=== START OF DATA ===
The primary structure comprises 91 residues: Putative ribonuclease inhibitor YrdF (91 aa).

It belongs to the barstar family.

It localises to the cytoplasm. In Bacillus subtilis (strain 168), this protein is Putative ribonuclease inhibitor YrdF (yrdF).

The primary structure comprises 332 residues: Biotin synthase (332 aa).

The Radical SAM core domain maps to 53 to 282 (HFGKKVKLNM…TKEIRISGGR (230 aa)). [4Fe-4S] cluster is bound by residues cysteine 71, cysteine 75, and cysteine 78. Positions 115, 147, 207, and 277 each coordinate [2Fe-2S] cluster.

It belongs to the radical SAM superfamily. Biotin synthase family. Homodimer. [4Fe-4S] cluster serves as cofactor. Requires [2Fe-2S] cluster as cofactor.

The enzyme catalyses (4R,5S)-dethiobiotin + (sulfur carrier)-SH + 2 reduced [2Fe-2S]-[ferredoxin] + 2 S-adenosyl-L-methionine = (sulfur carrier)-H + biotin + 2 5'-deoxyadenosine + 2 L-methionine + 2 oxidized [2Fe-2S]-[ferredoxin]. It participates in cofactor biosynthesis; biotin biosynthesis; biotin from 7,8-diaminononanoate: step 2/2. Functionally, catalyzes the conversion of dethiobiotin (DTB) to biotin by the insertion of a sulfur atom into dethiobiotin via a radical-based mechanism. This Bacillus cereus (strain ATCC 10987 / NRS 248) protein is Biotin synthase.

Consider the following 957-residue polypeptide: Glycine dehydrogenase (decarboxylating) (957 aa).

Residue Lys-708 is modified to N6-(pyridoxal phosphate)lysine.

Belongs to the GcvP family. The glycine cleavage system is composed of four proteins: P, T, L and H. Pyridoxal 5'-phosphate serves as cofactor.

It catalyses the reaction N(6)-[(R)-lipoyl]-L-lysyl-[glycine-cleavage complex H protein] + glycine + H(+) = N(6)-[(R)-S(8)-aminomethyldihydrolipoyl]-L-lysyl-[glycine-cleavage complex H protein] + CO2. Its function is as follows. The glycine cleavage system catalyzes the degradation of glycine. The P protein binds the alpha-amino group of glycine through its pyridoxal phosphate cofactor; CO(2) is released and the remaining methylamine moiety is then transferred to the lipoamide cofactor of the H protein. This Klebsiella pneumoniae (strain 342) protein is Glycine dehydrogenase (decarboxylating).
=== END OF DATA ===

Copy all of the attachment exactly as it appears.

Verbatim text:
The primary structure comprises 91 residues: Putative ribonuclease inhibitor YrdF (91 aa).

It belongs to the barstar family.

It localises to the cytoplasm. In Bacillus subtilis (strain 168), this protein is Putative ribonuclease inhibitor YrdF (yrdF).

The primary structure comprises 332 residues: Biotin synthase (332 aa).

The Radical SAM core domain maps to 53 to 282 (HFGKKVKLNM…TKEIRISGGR (230 aa)). [4Fe-4S] cluster is bound by residues cysteine 71, cysteine 75, and cysteine 78. Positions 115, 147, 207, and 277 each coordinate [2Fe-2S] cluster.

It belongs to the radical SAM superfamily. Biotin synthase family. Homodimer. [4Fe-4S] cluster serves as cofactor. Requires [2Fe-2S] cluster as cofactor.

The enzyme catalyses (4R,5S)-dethiobiotin + (sulfur carrier)-SH + 2 reduced [2Fe-2S]-[ferredoxin] + 2 S-adenosyl-L-methionine = (sulfur carrier)-H + biotin + 2 5'-deoxyadenosine + 2 L-methionine + 2 oxidized [2Fe-2S]-[ferredoxin]. It participates in cofactor biosynthesis; biotin biosynthesis; biotin from 7,8-diaminononanoate: step 2/2. Functionally, catalyzes the conversion of dethiobiotin (DTB) to biotin by the insertion of a sulfur atom into dethiobiotin via a radical-based mechanism. This Bacillus cereus (strain ATCC 10987 / NRS 248) protein is Biotin synthase.

Consider the following 957-residue polypeptide: Glycine dehydrogenase (decarboxylating) (957 aa).

Residue Lys-708 is modified to N6-(pyridoxal phosphate)lysine.

Belongs to the GcvP family. The glycine cleavage system is composed of four proteins: P, T, L and H. Pyridoxal 5'-phosphate serves as cofactor.

It catalyses the reaction N(6)-[(R)-lipoyl]-L-lysyl-[glycine-cleavage complex H protein] + glycine + H(+) = N(6)-[(R)-S(8)-aminomethyldihydrolipoyl]-L-lysyl-[glycine-cleavage complex H protein] + CO2. Its function is as follows. The glycine cleavage system catalyzes the degradation of glycine. The P protein binds the alpha-amino group of glycine through its pyridoxal phosphate cofactor; CO(2) is released and the remaining methylamine moiety is then transferred to the lipoamide cofactor of the H protein. This Klebsiella pneumoniae (strain 342) protein is Glycine dehydrogenase (decarboxylating).